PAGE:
How classical music is shaping Tijuana’s future

One sign that Tijuana is breaking with old border-city stereotypes is its vibrant classical music scene. It has roots in Russia, of all places, and an orchestra of kids from the city’s slums.

Listen to the story from journalist Sam Quinones:

More than 125 kids, ages 9 to 18 are in the orchestra playing Tchaikovsky’s Slavonic March and many in the orchestra come from the Mariano Matamoros district, which has also been home to some of the city’s most notorious drug traffickers.

A generation ago, the only music made in Tijuana was mariachi or norteño, played for tourists in strip clubs or bullfights. But as Tijuana’s violence has calmed, the Mariano Matamoros has done the same.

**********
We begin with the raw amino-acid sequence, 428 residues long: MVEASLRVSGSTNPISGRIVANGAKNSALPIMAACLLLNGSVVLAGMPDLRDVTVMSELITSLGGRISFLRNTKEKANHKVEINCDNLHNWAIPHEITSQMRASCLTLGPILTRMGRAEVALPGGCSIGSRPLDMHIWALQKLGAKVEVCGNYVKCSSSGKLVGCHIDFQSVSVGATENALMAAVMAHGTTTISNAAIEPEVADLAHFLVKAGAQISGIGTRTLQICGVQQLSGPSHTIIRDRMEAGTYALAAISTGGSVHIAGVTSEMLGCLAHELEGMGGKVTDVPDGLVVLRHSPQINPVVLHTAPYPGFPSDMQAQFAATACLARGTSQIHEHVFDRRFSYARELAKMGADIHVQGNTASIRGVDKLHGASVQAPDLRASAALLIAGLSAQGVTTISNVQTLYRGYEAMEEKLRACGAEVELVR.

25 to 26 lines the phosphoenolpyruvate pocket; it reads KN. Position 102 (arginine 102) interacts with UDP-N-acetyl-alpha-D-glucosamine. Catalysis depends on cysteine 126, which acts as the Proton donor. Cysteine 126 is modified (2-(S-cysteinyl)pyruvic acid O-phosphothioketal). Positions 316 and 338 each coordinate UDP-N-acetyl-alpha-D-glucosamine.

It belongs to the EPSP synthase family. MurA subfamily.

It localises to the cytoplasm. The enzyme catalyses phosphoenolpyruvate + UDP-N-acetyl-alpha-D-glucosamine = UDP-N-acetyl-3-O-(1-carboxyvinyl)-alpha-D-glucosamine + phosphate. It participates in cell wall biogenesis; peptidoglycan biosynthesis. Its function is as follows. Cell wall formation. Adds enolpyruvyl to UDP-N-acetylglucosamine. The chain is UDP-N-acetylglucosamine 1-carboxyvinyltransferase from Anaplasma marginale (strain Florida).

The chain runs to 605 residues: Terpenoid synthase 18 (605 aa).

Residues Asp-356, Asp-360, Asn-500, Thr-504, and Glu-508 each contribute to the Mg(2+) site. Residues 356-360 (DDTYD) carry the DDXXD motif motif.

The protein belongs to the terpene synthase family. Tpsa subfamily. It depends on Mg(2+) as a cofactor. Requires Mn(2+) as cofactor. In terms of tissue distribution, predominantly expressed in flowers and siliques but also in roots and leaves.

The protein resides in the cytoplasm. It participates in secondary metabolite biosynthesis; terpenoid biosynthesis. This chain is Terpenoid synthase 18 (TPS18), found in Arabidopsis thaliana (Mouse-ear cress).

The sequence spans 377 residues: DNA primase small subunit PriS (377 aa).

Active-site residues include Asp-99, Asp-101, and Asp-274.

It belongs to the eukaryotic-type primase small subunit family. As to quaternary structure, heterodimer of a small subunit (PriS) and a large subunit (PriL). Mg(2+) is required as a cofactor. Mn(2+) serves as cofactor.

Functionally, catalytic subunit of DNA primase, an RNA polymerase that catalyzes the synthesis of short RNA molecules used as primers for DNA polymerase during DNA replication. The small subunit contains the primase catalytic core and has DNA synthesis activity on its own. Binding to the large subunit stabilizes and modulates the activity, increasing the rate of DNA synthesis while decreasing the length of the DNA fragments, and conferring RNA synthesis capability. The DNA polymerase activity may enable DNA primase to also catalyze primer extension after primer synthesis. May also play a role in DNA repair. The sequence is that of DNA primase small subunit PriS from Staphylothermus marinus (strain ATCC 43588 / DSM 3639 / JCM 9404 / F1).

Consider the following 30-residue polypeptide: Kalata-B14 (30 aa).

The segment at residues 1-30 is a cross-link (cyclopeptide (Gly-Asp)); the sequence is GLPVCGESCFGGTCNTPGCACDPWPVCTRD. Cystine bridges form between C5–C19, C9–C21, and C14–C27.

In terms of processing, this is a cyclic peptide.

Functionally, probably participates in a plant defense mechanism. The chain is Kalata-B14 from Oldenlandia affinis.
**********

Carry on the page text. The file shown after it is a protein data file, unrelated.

Eduardo García Barrios, conductor of the adult Baja California Orchestra, also directs REDES (Spanish for Networks) 2025 a program to train young people to become professional musicians and music teachers. “Music has this power. To play music you need discipline, to understand your body. It’s 120 kids doing one thing at the same time,” he says. 

“It would be cheaper to make football teams,” he says, “but music provides something different, spiritual order.”